As we continued to focus on the boulder field, the crew unearthed more boulder boundaries and a potential end to the boulders…well, at least an end to the boulders that are in our current pit. During this time, Grant from VT found the two associated ribs shown above and VT student Tara found the thoracic vertebra below.
In the picture below, all of the elements circled in red are rocks of various sizes and the area circled in green is a patch of indurated Calvert Formation. Calvert Formation was found in varying amounts on the other boulders but there was less of it and was not as indurated thereby making it easier to remove. The possible end to our boulders is in the forming-trench in the left hand area of the photo.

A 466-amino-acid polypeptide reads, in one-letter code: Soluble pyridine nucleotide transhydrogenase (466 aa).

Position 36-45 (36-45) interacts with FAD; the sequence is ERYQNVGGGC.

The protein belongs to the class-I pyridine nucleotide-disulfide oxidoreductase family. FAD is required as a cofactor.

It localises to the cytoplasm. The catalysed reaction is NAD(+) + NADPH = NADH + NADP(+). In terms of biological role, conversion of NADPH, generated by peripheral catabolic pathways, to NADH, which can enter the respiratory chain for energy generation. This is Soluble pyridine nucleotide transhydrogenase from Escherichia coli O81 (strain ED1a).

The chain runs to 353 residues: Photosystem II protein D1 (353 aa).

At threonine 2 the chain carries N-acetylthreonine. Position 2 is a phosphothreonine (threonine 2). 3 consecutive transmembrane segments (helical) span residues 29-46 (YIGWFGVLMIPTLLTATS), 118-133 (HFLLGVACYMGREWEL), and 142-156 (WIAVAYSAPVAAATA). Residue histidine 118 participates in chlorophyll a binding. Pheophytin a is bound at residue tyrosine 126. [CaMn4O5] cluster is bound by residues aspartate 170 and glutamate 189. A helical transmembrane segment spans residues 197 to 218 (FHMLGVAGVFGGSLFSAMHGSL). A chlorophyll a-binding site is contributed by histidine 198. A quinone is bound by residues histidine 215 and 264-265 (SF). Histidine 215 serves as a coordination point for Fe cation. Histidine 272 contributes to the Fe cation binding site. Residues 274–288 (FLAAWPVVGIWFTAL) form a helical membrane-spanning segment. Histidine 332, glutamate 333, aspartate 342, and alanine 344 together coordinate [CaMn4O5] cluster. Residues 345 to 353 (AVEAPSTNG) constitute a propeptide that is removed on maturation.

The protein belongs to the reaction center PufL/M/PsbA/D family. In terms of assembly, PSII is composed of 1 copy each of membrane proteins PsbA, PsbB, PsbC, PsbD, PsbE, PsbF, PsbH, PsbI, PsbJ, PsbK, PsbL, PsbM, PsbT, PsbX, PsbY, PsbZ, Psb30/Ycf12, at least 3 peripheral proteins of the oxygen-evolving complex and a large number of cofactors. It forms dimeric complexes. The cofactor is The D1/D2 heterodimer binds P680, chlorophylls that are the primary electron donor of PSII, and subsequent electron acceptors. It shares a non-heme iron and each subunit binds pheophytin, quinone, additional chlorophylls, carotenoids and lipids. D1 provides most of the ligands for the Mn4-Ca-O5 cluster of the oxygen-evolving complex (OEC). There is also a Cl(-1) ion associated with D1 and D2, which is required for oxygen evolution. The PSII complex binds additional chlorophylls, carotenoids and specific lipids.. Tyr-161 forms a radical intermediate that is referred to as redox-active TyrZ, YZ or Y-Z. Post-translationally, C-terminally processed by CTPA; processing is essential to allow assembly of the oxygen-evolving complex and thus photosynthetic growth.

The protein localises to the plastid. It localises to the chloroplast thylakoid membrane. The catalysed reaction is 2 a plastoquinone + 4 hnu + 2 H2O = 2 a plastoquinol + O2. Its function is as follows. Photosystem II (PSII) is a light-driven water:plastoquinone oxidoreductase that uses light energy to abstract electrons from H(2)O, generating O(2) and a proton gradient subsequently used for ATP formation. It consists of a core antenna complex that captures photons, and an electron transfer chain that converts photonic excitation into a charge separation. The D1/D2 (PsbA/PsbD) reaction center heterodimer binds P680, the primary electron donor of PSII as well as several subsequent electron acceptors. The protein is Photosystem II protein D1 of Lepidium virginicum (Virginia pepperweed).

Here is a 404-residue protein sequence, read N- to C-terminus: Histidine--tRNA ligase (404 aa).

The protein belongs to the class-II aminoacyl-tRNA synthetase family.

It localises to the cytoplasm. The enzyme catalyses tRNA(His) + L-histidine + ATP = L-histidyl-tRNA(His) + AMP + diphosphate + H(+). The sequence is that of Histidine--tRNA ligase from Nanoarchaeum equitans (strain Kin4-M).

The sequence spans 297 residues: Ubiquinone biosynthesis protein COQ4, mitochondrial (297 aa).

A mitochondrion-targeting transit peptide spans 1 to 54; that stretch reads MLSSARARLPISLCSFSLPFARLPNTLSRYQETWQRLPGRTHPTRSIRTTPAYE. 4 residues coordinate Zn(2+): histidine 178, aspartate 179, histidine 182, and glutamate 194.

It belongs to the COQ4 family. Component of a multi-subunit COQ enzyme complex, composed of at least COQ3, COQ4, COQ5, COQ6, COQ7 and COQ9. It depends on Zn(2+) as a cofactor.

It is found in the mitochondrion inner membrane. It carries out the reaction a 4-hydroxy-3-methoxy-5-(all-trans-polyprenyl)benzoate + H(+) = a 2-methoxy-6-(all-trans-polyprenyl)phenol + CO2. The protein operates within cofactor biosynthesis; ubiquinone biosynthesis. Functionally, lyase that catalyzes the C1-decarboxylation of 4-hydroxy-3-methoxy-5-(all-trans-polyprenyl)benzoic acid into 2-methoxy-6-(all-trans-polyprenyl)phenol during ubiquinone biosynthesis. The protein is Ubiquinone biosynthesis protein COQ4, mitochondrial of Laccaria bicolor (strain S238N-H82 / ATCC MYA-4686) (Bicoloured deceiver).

With my large crew, it is important to keep them motivated and focused. For me, music has always been a great way to help me focus on a tedious task. Fortunately, all of my volunteers love music too. So we asked “DJ” Connor to hook us up with some jams. With tunes playing and the crew having fun with the songs, our energy picked up allowing us to make good progress in the pit.
But excavations don’t have to be all work. So, for a change of pace, I took the crew to the Caroline County Visitor Center to see the paleontology exhibit. Here, they were able to learn more about the history of the site and see other specimens that were collected from the quarry, such as the extinct horse Calippus and the largest whale found at CCQ, Eobalaenoptera.
And to top off our day, we gave our respects for the late Leonard Nimoy. #LLAP